Inclusivity is a 2-way street, and allowing CMs to express their individualism could reduce the feel of inclusivity to guests that object to body modification and have grown accustomed to the Disney Look that they have come to expect when visiting Disney properties.

April 13, 2021 at 2:20 PM

Let's also not be naive and overlook that this is a labor supply issue for Disney, too. The main reason that Disney relaxed the facial hair ban was to increase the number of people that Disney could consider as applicants for public-facing parks jobs. Today, Disney needs to show additional flexibility in order to not rule out a growing percentage of the labor market in the years to come.

April 13, 2021 at 2:56 PM

The company I work for has just this week begun allowing facial hair, visible tattoos and nose rings. We have also suspended drug testing for Marijuana. None of this would be happening if it wasn’t for the dreadful shallow applicant pool. We are having a miserable time filling roles and these changes are just in hopes of finding some staffing.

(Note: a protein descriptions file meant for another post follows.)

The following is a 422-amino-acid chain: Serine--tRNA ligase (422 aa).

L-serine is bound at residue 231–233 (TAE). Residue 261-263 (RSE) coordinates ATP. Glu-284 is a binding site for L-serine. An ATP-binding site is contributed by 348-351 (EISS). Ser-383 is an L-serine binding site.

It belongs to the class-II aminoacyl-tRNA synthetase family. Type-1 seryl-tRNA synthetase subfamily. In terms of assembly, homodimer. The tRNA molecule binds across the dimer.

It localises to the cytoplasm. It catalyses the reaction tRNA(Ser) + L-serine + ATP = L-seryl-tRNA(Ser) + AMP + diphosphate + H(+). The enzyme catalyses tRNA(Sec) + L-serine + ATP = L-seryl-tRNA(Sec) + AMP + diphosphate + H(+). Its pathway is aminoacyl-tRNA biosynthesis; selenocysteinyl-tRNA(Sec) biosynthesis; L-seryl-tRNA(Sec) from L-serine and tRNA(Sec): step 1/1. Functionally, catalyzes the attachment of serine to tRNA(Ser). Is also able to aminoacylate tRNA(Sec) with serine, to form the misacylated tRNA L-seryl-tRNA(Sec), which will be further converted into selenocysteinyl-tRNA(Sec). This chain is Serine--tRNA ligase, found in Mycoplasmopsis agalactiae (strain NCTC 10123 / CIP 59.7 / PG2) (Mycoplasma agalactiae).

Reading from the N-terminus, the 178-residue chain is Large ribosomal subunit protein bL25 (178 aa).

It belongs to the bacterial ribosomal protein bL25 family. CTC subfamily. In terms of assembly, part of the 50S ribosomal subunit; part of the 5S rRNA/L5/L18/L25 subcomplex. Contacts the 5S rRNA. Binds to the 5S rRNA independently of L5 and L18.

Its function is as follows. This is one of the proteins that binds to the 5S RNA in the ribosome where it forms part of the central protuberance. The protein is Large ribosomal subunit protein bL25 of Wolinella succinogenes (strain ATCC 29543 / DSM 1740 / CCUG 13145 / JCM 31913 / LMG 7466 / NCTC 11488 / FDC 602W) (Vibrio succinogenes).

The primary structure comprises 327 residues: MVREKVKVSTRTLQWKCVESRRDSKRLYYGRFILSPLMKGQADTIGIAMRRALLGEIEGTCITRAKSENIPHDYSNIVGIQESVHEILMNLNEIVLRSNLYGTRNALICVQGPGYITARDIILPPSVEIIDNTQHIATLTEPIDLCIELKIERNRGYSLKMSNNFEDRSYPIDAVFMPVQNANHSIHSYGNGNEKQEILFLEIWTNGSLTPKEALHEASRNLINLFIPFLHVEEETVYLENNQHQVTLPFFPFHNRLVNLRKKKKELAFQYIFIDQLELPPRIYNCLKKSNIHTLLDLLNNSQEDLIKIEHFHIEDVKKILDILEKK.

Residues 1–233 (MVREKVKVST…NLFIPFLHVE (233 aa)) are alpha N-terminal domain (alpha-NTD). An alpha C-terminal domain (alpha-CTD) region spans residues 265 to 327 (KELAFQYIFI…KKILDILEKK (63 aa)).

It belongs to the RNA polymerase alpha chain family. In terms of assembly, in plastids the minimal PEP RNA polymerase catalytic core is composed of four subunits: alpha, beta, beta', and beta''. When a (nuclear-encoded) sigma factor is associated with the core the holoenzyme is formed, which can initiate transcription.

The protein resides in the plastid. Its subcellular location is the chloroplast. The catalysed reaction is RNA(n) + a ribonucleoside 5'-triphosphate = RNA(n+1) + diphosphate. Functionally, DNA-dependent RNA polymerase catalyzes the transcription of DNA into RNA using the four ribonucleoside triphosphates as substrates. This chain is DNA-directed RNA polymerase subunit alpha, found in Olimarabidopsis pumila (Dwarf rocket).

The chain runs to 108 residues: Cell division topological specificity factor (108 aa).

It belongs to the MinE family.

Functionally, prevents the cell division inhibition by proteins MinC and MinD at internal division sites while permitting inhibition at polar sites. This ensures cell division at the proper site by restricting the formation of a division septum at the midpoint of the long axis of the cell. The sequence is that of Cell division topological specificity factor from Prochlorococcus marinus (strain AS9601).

April 13, 2021 at 6:30 PM

Wow Rob where do you work if they didn’t allow facial hair ? Maybe they’ll allow women to wear pants next ??

April 13, 2021 at 6:35 PM

Just as long as no 'Mickey-hickeys' are visible. I'm @ Dland, not Knotts or MM.

April 13, 2021 at 7:55 PM

Let’s be real: The old Disney Look(Along with other uniform based jobs) were implemented to make people of color look “friendly” towards white people. The idea of having a “standard” haircut/style was a clear indicator of negating a POC’s natural hair.

April 13, 2021 at 9:19 PM

I am SUCH a huge fam of adding this fifth key. It is LONG overdue. But I will grant Disney this: this has been an "unofficial key" for a long time. I believe Disney was if not the first, ONE OF the first to grant medical benefits to same-sex partners of cast members. When I was a cast member in the mid-1990s, it was the most diverse set of people with whom I had worked anywhere, and I loved my experience working there. I learned SO much about inclusiveness, and I'm SO glad that Disney is making it the fifth key.

April 14, 2021 at 12:03 AM